Lisa was also doing better now that she realized she could be prescribed diazepam to help with the appointment.

“I found out that I could get diazepam after the GP took my smear test for me in 2016.

“Here, too, everything was carried out very slowly and patient-centered.

“Afterward, she told me that in the future they might prescribe diazepam for support and that it seemed unfair to put me through this kind of anxiety and discomfort every three years when they were given medication that would help.

“I was prescribed it for a smear test in 2019 and it made a huge difference as I was much calmer physically and mentally.”

For people with vaginismus, Dr. Vowels important to arrange a longer examination appointment.

“This can relieve both the doctor and the patient of the feeling of pressure to rush into the procedure,” she says.

It is also important for patients to let their GP or gynecologist know about their condition in advance and highlight any concerns or concerns they may have about the procedure.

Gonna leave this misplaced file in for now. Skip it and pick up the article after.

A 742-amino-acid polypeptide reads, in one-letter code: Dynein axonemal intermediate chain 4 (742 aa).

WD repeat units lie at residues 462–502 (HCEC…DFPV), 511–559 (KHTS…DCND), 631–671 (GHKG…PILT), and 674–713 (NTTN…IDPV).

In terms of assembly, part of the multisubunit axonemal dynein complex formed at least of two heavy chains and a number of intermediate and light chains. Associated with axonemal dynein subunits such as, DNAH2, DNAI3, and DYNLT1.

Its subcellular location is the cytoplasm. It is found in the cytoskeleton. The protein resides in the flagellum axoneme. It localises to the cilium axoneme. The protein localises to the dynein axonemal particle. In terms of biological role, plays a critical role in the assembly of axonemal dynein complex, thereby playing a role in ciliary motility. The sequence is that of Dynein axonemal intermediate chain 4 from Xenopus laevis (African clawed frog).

“This can help doctors fully prepare for the appointment and approach it with sensitivity because they shouldn’t ignore, misdiagnose, or misinform patients about their own pain,” says Dr. Vowels.

“Most importantly, doctors need to understand that the symptoms and effects of vaginismus are different for everyone, so each case must be treated with care before they learn what works best for each person.”

Tips for a smear test for vaginismus

While the exam can be painful and it should be a doctor’s duty to make their patients feel safe and comfortable, there are a few things patients can do to prepare for a smear test.

  • Before an appointment, try various relaxation techniques or mindfulness to calm any nerves about the procedure itself
  • Bring a friend or family member who understands the difficulties of vaginismus – they can either wait in the waiting room or join you to assist with the procedure
  • Request a longer appointment
  • Make sure your GP is aware of your condition and concerns before the appointment
  • Request pain medication